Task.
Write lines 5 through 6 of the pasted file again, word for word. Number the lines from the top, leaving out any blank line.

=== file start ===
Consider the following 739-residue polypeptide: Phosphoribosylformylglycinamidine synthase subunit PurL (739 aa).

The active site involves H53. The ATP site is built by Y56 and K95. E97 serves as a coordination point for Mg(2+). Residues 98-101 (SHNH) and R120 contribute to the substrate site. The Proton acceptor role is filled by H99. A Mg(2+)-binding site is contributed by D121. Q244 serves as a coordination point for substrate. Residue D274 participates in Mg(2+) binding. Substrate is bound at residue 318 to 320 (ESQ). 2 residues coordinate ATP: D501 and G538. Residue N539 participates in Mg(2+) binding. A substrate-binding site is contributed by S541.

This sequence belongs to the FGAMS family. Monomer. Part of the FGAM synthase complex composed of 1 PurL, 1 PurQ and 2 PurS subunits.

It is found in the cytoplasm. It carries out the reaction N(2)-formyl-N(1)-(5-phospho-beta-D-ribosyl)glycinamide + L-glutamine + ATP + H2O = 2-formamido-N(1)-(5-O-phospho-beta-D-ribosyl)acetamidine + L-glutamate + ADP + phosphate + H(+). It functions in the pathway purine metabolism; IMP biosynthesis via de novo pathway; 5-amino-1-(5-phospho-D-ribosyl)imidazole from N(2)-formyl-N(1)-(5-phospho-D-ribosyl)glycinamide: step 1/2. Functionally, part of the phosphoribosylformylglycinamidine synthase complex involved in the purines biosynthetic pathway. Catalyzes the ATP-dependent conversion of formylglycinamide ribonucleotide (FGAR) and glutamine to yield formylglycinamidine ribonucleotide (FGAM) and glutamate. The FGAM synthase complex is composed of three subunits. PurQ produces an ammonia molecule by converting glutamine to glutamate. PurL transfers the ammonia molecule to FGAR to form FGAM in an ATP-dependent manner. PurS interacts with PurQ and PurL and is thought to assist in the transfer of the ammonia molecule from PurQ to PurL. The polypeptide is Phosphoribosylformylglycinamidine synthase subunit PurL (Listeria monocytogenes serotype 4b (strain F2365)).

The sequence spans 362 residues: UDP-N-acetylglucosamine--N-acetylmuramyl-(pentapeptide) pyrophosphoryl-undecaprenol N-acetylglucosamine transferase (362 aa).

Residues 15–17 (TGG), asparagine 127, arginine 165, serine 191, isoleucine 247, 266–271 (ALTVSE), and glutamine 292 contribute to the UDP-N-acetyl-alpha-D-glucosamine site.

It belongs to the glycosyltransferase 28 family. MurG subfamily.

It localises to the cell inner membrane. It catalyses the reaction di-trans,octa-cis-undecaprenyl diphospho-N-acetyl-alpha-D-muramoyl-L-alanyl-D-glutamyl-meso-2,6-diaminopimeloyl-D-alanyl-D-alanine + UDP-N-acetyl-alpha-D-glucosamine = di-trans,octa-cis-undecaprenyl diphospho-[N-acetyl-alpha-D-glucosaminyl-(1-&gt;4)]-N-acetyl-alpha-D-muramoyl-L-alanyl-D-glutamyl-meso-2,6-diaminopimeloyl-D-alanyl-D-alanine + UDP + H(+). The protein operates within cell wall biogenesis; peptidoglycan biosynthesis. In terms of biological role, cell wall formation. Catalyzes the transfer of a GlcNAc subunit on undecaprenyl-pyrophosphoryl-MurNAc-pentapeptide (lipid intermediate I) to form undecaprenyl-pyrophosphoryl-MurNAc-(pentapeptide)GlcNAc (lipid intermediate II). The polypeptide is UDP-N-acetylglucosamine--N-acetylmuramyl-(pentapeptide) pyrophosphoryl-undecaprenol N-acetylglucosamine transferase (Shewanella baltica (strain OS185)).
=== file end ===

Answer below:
The sequence spans 362 residues: UDP-N-acetylglucosamine--N-acetylmuramyl-(pentapeptide) pyrophosphoryl-undecaprenol N-acetylglucosamine transferase (362 aa).

Residues 15–17 (TGG), asparagine 127, arginine 165, serine 191, isoleucine 247, 266–271 (ALTVSE), and glutamine 292 contribute to the UDP-N-acetyl-alpha-D-glucosamine site.